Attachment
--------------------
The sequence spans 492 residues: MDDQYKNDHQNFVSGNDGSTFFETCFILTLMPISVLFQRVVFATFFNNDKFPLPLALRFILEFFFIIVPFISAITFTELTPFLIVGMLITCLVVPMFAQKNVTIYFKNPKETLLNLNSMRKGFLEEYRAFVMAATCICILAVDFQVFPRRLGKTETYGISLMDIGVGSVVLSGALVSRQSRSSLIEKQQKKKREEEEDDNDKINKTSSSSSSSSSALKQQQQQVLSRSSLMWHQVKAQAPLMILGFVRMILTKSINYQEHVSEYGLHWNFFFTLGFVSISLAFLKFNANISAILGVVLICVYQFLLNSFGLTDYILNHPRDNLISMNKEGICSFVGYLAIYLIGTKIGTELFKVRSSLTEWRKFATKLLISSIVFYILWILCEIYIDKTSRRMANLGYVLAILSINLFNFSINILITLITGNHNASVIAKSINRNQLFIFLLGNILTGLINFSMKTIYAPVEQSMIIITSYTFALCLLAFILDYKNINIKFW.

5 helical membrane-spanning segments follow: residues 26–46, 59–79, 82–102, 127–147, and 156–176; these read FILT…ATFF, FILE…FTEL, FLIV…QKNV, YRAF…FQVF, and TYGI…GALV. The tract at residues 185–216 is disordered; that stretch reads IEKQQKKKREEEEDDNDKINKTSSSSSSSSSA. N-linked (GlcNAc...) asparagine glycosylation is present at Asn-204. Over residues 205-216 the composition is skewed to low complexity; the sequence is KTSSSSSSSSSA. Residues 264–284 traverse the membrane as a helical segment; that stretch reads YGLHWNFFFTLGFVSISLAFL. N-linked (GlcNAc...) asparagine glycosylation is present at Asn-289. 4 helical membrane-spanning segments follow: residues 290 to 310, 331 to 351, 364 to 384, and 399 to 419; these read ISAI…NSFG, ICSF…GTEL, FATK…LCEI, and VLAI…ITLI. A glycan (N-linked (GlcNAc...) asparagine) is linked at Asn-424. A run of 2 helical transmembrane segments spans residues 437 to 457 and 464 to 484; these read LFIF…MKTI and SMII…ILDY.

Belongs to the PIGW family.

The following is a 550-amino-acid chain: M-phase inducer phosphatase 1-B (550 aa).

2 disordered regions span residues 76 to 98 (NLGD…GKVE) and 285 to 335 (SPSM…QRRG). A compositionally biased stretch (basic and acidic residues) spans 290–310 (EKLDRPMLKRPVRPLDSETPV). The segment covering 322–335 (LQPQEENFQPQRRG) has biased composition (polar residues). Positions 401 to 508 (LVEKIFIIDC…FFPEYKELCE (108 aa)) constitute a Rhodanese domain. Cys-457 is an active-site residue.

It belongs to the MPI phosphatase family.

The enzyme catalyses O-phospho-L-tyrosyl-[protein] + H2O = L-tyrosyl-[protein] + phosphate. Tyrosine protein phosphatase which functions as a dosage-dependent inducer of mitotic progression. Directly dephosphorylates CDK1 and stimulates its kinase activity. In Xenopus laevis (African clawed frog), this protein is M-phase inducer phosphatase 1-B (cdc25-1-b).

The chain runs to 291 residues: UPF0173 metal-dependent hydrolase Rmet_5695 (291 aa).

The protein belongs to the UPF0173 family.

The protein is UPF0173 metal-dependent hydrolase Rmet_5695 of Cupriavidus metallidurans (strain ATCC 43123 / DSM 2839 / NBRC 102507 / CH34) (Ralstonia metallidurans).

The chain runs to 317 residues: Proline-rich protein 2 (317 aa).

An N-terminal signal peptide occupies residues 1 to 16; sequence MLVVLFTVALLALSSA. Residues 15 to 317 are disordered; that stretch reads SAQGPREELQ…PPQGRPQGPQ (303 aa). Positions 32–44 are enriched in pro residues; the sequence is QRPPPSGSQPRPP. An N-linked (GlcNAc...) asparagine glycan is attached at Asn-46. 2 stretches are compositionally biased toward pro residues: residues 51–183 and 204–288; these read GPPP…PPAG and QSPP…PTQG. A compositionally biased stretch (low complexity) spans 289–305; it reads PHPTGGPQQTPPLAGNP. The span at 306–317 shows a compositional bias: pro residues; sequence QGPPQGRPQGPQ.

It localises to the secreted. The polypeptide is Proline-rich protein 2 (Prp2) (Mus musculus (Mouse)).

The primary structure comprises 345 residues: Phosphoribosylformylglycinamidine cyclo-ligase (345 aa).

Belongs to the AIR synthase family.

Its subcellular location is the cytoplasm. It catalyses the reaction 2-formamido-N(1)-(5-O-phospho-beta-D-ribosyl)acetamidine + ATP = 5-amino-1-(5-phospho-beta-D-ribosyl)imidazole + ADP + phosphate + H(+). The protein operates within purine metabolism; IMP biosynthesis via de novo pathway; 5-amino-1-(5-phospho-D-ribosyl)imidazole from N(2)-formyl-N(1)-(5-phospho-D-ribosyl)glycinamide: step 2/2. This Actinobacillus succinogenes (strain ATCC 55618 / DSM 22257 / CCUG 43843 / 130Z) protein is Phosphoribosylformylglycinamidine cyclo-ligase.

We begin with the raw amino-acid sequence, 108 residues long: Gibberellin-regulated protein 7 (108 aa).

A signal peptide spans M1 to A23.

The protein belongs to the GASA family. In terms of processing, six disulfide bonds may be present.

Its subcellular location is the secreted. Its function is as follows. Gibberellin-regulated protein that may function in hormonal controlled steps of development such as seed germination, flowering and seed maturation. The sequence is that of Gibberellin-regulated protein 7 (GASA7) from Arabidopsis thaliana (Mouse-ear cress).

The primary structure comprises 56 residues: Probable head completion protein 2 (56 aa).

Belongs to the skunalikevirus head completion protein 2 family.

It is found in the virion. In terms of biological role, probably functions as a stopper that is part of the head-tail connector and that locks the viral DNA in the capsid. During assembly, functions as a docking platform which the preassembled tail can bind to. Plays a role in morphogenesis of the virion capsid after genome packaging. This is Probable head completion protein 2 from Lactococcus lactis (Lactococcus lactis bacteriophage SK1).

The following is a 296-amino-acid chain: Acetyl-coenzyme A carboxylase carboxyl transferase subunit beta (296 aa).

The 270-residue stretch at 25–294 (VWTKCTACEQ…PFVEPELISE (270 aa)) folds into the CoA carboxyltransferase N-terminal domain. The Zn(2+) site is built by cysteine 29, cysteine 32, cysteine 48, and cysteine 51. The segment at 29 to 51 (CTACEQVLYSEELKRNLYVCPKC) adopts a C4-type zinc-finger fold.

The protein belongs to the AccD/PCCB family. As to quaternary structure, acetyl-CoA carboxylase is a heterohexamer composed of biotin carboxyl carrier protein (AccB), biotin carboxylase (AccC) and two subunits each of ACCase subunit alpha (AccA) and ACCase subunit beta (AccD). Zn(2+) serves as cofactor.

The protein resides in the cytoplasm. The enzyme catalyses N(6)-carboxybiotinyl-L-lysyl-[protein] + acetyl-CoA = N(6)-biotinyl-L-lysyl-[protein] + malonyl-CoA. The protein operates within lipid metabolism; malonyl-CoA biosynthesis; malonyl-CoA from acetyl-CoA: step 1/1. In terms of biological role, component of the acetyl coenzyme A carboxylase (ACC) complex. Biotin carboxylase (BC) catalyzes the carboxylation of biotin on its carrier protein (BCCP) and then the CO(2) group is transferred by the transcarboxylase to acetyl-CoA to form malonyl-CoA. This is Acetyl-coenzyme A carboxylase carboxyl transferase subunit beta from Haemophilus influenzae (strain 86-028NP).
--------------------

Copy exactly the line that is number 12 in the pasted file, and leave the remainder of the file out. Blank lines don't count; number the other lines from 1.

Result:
An N-terminal signal peptide occupies residues 1 to 16; sequence MLVVLFTVALLALSSA. Residues 15 to 317 are disordered; that stretch reads SAQGPREELQ…PPQGRPQGPQ (303 aa). Positions 32–44 are enriched in pro residues; the sequence is QRPPPSGSQPRPP. An N-linked (GlcNAc...) asparagine glycan is attached at Asn-46. 2 stretches are compositionally biased toward pro residues: residues 51–183 and 204–288; these read GPPP…PPAG and QSPP…PTQG. A compositionally biased stretch (low complexity) spans 289–305; it reads PHPTGGPQQTPPLAGNP. The span at 306–317 shows a compositional bias: pro residues; sequence QGPPQGRPQGPQ.